He is matched up on Luke Jesperson in a space which affords Hayes a view of the thrower, Jesperson he is covering, and Steve Gussin, the cutter one level underneath him. As the thrower (Chris Rupp) looks off the initial upline cut, he then casually tosses the around break. Hayes, as soon as the thrower pivots over, is already taking off for a catch block about a foot ahead of the intended receiver (Gussin). Excellent vision, awareness and execution. This is a textbook case of a defender taking advantage of compromised offensive spacing/awareness to get a block.
Ah, the core of the non-vegan breakfast. Boiled. Scrambled. Poached. Fried. Loco Moco’d.
Vancouver has two players with 100 percent completion (Aponte 9/9, Davidson 4/4, combine for 13/13).
New York has five (50/50).
San Francisco has seven (35/35).
D.C. has eight (50/50).
Philadelphia has eight (101/101).
Seattle has nine (73/73).
Boston has nine (77/77).
Portland has 10 (87/87).
If we take top-level information from this, the Dogfish might seem a bit weak (though they have but one game played) while the Rainmakers may be underperforming (in part because they’ve only played Portland).
Of players who are contributing the most completed throws for their teams, Trey Katzenbach stands out as the early league leader at 41. Katzenbach has completed more passes without error than all of the perfect players on two teams: Vancouver and San Francisco. Nick Thompson and Jibran Mieser are second with 24 passes without a throwaway.
Teams are subbing their players differently.
If we look at every player who has played no more than 60 percent of points on either offense or defense, the differences can be base-level informative:
|Team||Players||O Points||D Points||% Off||% Def|
The closest Whitecap to this cutoff is Hirschberger, and the closest Current is Kerr. They have stepped in for their respective teams. The Rumble and the Nighthawks are the two teams who came into the season with the most new players, so it seems natural that they would use more players in more roles. This is not the only way to use players on both sides of the disc, as Portland shows a different strategy of playing a handful players at the top of the roster.
Three teams in the East have either zero or one player pulling double duty, and three teams in the West have five or more players doing so. These numbers can shift any number of ways over the course of the season and are quite useful in understanding the evolution of the teams and players over time.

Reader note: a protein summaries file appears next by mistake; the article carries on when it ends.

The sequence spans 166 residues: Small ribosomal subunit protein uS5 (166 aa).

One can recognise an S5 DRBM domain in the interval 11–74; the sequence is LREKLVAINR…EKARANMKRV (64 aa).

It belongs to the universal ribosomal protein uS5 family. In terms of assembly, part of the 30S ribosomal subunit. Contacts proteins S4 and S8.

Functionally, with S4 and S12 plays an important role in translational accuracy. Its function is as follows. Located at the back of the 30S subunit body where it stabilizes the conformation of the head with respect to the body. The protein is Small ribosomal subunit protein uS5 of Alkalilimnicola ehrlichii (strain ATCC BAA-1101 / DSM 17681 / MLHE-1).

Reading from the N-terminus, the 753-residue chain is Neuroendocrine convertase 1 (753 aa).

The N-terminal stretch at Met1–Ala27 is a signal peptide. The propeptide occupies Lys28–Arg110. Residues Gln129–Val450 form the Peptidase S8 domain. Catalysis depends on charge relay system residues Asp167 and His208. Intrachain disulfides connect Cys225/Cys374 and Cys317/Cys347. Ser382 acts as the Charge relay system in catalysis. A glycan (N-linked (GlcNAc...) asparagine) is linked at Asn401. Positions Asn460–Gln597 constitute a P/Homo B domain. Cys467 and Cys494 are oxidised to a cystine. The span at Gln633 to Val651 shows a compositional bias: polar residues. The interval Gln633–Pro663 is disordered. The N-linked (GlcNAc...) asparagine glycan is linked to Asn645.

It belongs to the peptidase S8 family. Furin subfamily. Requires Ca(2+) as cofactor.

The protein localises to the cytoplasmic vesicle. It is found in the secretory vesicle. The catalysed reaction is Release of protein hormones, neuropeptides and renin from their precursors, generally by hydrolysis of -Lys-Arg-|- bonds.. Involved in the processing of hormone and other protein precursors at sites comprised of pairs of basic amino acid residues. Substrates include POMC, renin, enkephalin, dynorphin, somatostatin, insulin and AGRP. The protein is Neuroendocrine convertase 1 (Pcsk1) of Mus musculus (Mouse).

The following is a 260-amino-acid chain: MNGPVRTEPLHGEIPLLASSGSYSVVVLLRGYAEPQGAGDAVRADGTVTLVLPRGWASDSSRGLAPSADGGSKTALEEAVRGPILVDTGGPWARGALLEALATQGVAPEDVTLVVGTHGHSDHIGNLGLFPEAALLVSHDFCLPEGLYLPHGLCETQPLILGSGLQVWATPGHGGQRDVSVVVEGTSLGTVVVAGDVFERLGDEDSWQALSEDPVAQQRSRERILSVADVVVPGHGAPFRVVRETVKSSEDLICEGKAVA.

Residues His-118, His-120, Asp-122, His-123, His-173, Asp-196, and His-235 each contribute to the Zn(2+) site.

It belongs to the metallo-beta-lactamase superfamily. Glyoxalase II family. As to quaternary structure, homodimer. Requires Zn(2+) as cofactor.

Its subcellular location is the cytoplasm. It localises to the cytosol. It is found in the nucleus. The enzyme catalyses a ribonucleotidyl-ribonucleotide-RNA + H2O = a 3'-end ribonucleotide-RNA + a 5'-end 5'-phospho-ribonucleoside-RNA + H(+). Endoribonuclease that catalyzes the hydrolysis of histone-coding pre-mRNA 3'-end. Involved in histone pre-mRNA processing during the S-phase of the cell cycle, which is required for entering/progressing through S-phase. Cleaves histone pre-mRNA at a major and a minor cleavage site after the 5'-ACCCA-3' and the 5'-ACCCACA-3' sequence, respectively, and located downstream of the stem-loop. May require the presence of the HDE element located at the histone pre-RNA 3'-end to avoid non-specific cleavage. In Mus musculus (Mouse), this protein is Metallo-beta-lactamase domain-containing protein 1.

Veggies? Fruits? Yogurts?
Something light and possibly a positive decision.
I laugh aloud 83 percent of the time I watch this. Not sure I’ve ever gotten more enjoyment out of any clip of ultimate.
Two consecutive Portland break possessions:
Nadon is [insert language here] for “Not a reader”? Ya gotta keep your head on a swivel more like D.C.’s Barnhardt last week.
Just go ahead and stick your paw up and grab the wriggling disc like a grizzly swatting salmon, Johnny Stacy (#24).
A wasted shoulder-high layout from Topher Davis. Or(/AND!), another example (this from Gussin) that focus on the disc is a critical component to success.
Waffles or Pancakes?
Choose… but choose wisely.
Tom Levy managed to get the score of the Portland Vancouver game exactly correct at 28-12. That’s the first perfect score this season. The only undefeated prognosticators thus far are Levy, Tim Brubaker, William Curb and Matt Ruby.
It seems that I’ve fallen to the bottom of the standings fully after last week’s D.C. over Philadelphia pick. That and Poster picking the Rainmakers over the Stags (which looked like genius for most of the game) were literally the only wrong winner picks on the week. Which are good enough to put us together in the basement. Last in the standings but first for your ears.
Salute to Phife from Tribe to solo career and all in-between.
Beverage of Choice
Players or matchups to watch.
San Francisco versus the Portland Machine
While we watched Portland go 2-0 last weekend, the Dogfish sat with a 1-0 record accumulating video of Portland. Without too much to go on from the Dogfish, the Stags are likely to approach this game as a “business as usual” affair. If San Francisco can find something the Stags haven’t yet seen, they might well catch Portland unawares. This will be a good early test of who San Francisco is in 2016 after an opening week blowout over the Nighthawks, who appear have put a lock on the West Coast cellar.
New York’s Big Adventure
How will New York respond to their first trip away from home? Not only that, they’ll be traveling to D.C. where the Current are known to protect the Dojo from on field and off. Whether they can pull to .500 with two wins or simply get a positive result in the wins column this weekend, the Rumble should remain focused on the opportunities they will have this weekend rather than the difficulties they will doubtless endure.
D.C. is the last new opponent for New York to face, and if they lose the first game, the clouds will officially begin gathering over the season. If, however, New York can find a way to convert on the incompletions that D.C. seems intent on throwing, the Current could be the sole remaining winless team after the weekend.